What Causes Probate Disputes?What Causes Probate Disputes?
October 12, 2017 • Uncategorized
The probate process exists to ensure a deceased individual’s final wishes become reality. Probate helps the surviving family divide the decedent’s assets and property according to his or her wishes. While the death of an elderly parent or leading figure in a family can be an emotional time that brings families together, the probate process sometimes drives them apart for various reasons. Most probate disputes are the result of resentments, miscommunication, vaguely defined wishes in the decedent’s will or estate, and other causes. Anyone who expects to go through the probate process any time soon should have some idea of what could cause disagreements among family members.
Sibling and Relative Rivalry
Family members will sometimes see the death of a head of a family or elderly matriarch or patriarch as an opportunity to “get even” with siblings, settle old scores with other relatives, or simply take advantage of the situation for personal gain. A parent who recognizes his or her children’s likelihood to fight over the contents of an estate may want to consider securing a fiduciary professional to act as executor of his or her estate. Since a professional will be a neutral party unconnected to family drama, he or she will be more likely to execute the decedent’s last wishes faithfully.
Family Member Wealth
Some family members of a deceased individual may be wealthier than others. Less fortunate family may want to see a decedent’s property sold quickly for immediate gain, while others are more comfortable retaining those assets for the long term. In these situations, arguments can quickly arise between family members who earn widely different incomes. Estate holders should include clear language in their estates that outlines which assets and pieces of property the beneficiaries may sell. The estate holder can also include provisions that preclude some property from sale to ensure it stays in the family.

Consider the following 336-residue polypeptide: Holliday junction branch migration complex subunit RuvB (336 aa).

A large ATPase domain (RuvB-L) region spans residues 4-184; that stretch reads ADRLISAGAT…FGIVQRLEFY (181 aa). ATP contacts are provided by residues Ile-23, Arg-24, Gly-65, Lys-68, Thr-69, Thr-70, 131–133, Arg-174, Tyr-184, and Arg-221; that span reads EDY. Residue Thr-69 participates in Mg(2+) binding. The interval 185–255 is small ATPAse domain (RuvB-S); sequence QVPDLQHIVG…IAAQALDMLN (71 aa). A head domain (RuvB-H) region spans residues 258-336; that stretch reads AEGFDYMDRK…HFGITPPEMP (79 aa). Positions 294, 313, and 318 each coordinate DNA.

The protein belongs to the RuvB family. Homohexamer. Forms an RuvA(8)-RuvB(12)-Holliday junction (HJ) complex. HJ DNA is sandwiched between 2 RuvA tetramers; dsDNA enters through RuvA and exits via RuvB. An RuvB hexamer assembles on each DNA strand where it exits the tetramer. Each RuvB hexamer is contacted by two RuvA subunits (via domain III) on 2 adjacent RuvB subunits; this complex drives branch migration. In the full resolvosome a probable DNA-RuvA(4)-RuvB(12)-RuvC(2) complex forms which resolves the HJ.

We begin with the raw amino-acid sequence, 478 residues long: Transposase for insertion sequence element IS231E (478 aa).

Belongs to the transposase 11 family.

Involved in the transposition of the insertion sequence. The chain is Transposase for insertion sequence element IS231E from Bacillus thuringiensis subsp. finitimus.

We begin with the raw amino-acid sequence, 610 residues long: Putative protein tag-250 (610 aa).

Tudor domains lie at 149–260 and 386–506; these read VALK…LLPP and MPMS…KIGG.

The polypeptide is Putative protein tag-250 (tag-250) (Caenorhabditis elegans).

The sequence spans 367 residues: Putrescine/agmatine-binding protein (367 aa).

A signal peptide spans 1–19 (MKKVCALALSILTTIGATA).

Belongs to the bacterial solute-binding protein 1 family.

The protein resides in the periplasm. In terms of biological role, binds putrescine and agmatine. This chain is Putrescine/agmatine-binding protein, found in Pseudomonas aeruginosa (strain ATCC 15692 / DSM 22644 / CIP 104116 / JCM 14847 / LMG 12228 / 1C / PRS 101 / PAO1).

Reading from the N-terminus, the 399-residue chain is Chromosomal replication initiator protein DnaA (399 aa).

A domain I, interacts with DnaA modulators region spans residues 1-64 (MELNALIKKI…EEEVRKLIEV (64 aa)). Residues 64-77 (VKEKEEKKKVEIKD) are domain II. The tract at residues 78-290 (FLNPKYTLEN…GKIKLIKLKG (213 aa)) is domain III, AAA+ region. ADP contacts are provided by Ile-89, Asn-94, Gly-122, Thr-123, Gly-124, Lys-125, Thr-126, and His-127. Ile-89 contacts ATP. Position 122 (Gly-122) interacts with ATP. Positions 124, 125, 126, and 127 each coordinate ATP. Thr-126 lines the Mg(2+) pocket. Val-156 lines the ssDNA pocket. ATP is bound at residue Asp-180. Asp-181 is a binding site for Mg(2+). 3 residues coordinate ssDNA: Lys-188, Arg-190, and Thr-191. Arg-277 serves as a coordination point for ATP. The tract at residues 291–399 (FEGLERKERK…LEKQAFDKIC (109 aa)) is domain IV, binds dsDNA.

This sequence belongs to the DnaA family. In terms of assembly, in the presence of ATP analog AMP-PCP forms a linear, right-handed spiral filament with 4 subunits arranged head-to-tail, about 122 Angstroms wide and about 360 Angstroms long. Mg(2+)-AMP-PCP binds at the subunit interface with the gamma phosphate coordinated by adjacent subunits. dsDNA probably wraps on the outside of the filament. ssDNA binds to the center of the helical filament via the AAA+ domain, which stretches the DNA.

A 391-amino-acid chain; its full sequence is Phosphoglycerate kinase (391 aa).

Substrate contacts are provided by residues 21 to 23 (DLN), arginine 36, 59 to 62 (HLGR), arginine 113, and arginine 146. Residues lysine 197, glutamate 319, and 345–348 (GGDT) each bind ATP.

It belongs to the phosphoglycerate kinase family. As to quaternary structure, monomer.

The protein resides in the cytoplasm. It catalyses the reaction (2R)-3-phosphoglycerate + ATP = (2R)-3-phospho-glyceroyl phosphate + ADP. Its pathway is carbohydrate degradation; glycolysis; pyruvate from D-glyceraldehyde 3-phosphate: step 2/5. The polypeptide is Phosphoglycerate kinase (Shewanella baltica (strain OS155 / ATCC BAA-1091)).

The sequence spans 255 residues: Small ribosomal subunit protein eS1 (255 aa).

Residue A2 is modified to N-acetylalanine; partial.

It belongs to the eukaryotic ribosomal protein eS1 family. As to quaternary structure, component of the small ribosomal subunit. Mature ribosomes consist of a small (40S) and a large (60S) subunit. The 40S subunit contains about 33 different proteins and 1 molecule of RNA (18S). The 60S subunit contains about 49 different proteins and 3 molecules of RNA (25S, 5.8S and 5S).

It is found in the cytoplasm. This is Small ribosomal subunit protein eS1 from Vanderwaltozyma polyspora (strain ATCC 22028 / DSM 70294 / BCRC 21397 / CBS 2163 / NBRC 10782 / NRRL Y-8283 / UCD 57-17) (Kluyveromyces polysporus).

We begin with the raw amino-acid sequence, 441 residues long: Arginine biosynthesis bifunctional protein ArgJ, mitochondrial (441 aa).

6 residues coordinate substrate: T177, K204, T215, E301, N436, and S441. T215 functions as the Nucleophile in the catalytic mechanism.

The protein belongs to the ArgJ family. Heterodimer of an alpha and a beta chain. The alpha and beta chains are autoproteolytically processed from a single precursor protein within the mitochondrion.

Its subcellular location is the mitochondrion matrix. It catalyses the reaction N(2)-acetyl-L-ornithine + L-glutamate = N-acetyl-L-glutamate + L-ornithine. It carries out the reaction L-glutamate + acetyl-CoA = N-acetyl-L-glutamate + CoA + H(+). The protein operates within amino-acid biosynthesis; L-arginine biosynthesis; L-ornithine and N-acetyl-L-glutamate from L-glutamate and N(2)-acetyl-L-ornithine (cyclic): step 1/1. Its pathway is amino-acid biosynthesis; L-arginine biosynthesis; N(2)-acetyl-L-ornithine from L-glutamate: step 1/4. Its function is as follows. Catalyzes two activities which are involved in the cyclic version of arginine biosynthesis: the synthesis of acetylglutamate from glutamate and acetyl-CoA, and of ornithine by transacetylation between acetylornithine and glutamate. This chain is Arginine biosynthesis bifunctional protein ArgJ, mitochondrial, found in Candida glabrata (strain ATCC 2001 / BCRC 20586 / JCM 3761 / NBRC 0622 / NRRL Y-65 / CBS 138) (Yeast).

Choices for Executors
Estate holders should carefully consider who they would like to act as executor of their estates. The executor will have the responsibility of disbursing the decedent’s property and discharging the contents of his or her estate in good faith. While most people choose a spouse, sibling, or grown child, others may see the need for professional assistance to prevent squabbling. It’s also wise to only name one executor or trustee. While naming substitutes for these selections is advisable, naming co-executors or co-trustees can lead to disagreements and compromise the proper disbursement of the decedent’s property.
Keeping a trust or estate plan updated is a great way to avoid confrontations between surviving family members. If the estate holder purchases new property or obtains new assets, he or she will need to list these items in the will, estate, or trust. It’s also wise to account for changing relationships in the family. A late-in-life marriage to a new spouse or family resentments can lead to challenges from family members excluded from the estate. Clearly defined provisions for these situations will help avoid them.
Ultimately, estate planning is a complex and often emotional process. Estate holders can prevent a great deal of frustration and conflict in their surviving family by being as clear and detailed as possible when making their estates. Taking the time to convey final wishes to the rest of the family in person can also help them feel better about asset distribution and their status as beneficiaries. For all these issues, a reliable and experienced estate attorney can be a tremendous asset.